Stephen Eagle Funk, a 21-year-old gay Marine reservist, who is a conscientious objector opposed to the United States invasion in Iraq, is serving a six month sentence in a military prison at Camp Lejeune, North Carolina for unauthorized absence from his post.
His mother, Gloria Pacis, 50, plans to travel this weekend to visit Stephen, her first time seeing her son since his court martial proceeding in New Orleans in September.
A Filipina American, Pacis espouses viewpoints that are, to say the least, far to the left of the political center. Tuesday night she spoke at the International Action Center, a community-based meeting place in rented space on Manhattan’s 14th Street––far from her native Seattle, but not so far from her days protesting the former Marcos regime in the Philippines.
The International Action Center, where one is more likely to see a gay freedom flag and a portrait of Che Guevara than the stars and stripes, is not far from the Path Train station, convenient for Pacis’ commute from New Jersey where she makes signs in a Home Depot for $15 an hour. Her day job approximates Pacis’ passion for painting. One of her paintings now hangs in a gallery in Newark.
Watching her speak in front of a packed room of war resisters, one gets the sense that despite her self-effacement and modesty, Pacis is unabashed in her opposition to the war in Iraq and to American foreign policy in general.
In her brief, direct statement, which she read, Pacis said that she hoped that fellow war resisters “are reclaiming their voice in this democracy” and “we have here a family and tonight, one of its members is behind bars.”
In interviews over the course of several days, Pacis made it clear that as a single mother she raised her three children to question authority and explore challenges in life. She claimed that she knew of Stephen’s homosexuality long before he came out to her, which was only a month before he faced down authorities at his base in California when he was told to report for training.
Pacis recalled her son’s coming out, consternation etching her face. “Stephen said, ‘Hey, Mom, sorry to tell you’—And I said, ‘Why didn’t you tell me sooner, Steve?’ I mean, I’m an artist, I have gay friends.”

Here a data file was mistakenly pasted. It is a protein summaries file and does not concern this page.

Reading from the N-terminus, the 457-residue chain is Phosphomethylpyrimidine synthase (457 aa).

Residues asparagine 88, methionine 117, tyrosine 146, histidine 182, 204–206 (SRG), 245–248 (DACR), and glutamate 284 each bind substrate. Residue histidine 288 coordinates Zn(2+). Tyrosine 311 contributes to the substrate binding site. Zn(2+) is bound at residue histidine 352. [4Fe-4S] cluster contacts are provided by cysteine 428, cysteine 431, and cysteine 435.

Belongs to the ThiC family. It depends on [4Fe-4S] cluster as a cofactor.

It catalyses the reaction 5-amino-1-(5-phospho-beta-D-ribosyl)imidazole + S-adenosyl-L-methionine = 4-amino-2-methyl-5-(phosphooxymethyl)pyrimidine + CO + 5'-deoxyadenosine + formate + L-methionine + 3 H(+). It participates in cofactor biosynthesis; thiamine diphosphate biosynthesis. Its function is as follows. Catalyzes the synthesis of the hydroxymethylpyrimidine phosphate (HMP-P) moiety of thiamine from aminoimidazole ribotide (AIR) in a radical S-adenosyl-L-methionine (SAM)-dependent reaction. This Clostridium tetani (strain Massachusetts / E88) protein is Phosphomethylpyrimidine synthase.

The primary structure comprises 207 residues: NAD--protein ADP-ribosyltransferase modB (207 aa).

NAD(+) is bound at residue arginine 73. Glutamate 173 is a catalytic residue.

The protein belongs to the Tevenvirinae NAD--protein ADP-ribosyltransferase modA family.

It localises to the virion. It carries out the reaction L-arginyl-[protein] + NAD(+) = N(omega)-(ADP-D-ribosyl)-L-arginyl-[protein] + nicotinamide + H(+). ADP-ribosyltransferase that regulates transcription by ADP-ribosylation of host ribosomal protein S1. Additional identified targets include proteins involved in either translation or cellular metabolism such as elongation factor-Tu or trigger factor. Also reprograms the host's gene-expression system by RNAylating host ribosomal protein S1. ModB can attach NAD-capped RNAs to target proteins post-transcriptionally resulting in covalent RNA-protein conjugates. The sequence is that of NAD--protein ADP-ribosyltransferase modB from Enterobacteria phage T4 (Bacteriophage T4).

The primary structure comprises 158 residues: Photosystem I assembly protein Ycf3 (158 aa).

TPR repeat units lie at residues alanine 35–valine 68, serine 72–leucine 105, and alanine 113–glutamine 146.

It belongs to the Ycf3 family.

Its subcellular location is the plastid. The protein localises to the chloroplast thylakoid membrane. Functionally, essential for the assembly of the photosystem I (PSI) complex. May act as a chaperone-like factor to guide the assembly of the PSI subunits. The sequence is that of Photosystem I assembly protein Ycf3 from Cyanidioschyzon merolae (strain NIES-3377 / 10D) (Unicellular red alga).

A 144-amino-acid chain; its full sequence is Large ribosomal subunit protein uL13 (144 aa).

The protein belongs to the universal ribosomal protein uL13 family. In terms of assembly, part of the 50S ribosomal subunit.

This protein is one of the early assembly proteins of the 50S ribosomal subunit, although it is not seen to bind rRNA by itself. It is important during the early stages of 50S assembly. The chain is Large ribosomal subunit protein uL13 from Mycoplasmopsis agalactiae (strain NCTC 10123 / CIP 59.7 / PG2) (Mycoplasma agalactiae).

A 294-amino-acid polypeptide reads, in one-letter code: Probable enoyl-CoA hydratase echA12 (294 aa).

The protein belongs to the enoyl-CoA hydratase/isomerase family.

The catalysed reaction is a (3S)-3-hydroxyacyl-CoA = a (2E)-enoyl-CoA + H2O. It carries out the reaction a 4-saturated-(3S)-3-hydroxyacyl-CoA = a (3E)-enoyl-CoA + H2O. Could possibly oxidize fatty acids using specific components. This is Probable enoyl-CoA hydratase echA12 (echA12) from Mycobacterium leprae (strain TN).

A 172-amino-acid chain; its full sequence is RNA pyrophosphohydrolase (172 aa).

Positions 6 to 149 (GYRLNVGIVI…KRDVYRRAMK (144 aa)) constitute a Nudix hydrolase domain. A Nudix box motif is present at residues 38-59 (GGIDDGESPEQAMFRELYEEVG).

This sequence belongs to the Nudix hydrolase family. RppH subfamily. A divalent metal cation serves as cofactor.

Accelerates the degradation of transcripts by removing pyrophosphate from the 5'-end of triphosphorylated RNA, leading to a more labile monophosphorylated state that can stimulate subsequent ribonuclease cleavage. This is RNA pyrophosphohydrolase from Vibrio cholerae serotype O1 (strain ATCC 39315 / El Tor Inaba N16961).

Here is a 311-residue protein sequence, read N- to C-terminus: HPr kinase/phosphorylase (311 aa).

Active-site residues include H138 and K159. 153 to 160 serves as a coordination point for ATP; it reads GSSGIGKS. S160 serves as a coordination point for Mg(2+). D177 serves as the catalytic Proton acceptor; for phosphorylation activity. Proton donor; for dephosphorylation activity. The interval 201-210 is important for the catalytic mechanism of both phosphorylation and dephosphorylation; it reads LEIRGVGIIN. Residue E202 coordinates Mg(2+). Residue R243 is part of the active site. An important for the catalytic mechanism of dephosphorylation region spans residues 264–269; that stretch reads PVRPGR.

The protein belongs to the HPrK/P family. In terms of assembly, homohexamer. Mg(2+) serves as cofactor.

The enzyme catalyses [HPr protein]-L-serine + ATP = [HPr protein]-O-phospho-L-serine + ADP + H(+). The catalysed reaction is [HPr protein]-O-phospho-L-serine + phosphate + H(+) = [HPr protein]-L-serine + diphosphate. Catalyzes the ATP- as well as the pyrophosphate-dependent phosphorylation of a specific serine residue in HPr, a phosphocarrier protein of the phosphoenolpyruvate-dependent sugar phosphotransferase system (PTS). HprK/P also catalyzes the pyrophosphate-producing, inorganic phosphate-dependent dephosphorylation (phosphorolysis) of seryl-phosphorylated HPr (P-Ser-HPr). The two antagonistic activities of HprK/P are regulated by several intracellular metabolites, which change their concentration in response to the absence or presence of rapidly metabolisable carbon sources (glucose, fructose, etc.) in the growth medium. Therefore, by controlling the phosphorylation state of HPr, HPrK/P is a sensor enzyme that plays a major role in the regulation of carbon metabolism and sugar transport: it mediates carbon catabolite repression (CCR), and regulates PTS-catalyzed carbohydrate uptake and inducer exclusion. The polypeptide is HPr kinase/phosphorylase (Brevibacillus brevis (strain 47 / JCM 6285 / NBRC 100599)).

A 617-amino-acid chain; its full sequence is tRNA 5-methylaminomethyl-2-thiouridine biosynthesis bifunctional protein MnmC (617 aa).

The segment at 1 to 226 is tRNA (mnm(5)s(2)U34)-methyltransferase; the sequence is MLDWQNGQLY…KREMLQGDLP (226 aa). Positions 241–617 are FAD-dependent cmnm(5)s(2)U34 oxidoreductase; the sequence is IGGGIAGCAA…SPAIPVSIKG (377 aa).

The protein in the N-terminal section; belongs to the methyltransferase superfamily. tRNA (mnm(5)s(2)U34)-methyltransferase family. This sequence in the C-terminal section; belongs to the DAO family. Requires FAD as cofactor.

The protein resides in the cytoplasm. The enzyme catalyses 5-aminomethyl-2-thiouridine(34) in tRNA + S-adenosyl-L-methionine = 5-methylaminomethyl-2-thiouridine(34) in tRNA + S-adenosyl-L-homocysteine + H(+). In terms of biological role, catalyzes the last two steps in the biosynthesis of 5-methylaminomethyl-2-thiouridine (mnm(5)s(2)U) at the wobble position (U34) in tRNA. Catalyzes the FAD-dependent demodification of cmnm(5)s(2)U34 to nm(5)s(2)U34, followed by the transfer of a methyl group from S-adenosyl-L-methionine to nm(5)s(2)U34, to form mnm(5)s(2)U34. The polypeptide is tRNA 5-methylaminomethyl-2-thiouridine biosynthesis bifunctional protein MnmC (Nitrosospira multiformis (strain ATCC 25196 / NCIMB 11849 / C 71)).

Stephen Funk’s journey from a bright, academically advanced student at an alternative high school in Seattle, to donning military fatigues seems implausible at first glance.
“Stephen was in the accelerated program at school. It was go-at-your-own pace,” Pacis said. “It was a school for freer thinkers, more independent thinkers.”
One of Stephen’s high school friends, Sam, was gay. Pacis said that Sam called her mom and came out to her before he came out to his own parents.
A slight woman, with long black hair and expressive eyes, Pacis relates events in the present tense, as if everything that has happened is immediate and very personal. Her brow furrows in vexation when she repeatedly asks, more to herself than to anyone else, why Stephen did not confide his sexual orientation to her.
“Maybe I talked about an art dealer friend of mine, Irene, in a derogatory way, who was a lesbian. But why didn’t he tell me?”
Pacis learned of Stephen’s decision to join the Marines in May 2002, when Funk’s sister Catie, “snitched on him and I said, ‘What the hell? Put him on the phone.’”
Funk was adamant that his mother respect his enlistment.
“He said, ‘If you’re going to be that way, I’ll never talk to you again.’ I backed off and said, ‘I still love you, but if you want to leave the service, I’ll support you.’”
That was ten months before American troops crossed the Kuwaiti border and invaded Iraq.
To hear Pacis tell it, Funk’s decision to join the military came as a total shock. After all, she remembers how a three-year-old Stephen would wear one of his sisters’ dresses and refuse to take it off.
“So, I would just let him wear it,” she said.
In high school, the issue of boys wearing dresses came up again.
“Some kid wore a dress at Halloween or something and they hassled him, so Steve organized a group of boys who all wore dresses and that was that,” she recalled.
Pacis describes the act as an indication of her son’s leadership qualities, rather than a sign of adolescent rebellion. Stephen graduated with honors and got a scholarship to college. However, the adjustment from moving from a nurturing home life to a big campus did not go well. After several months, Stephen dropped out of the University of Southern California, which Pacis referred to as “the University of Spoiled Children.”
“He said he didn’t fit in with all those rich kids and he wanted to transfer to Berkeley,” his mother said.
Funk moved back to Seattle until he could establish California residency, in order to qualify for lower tuition, and transfer.
Pacis welcomed him back.
“It was fun. We have a lot of fun as a family,” said Pacis.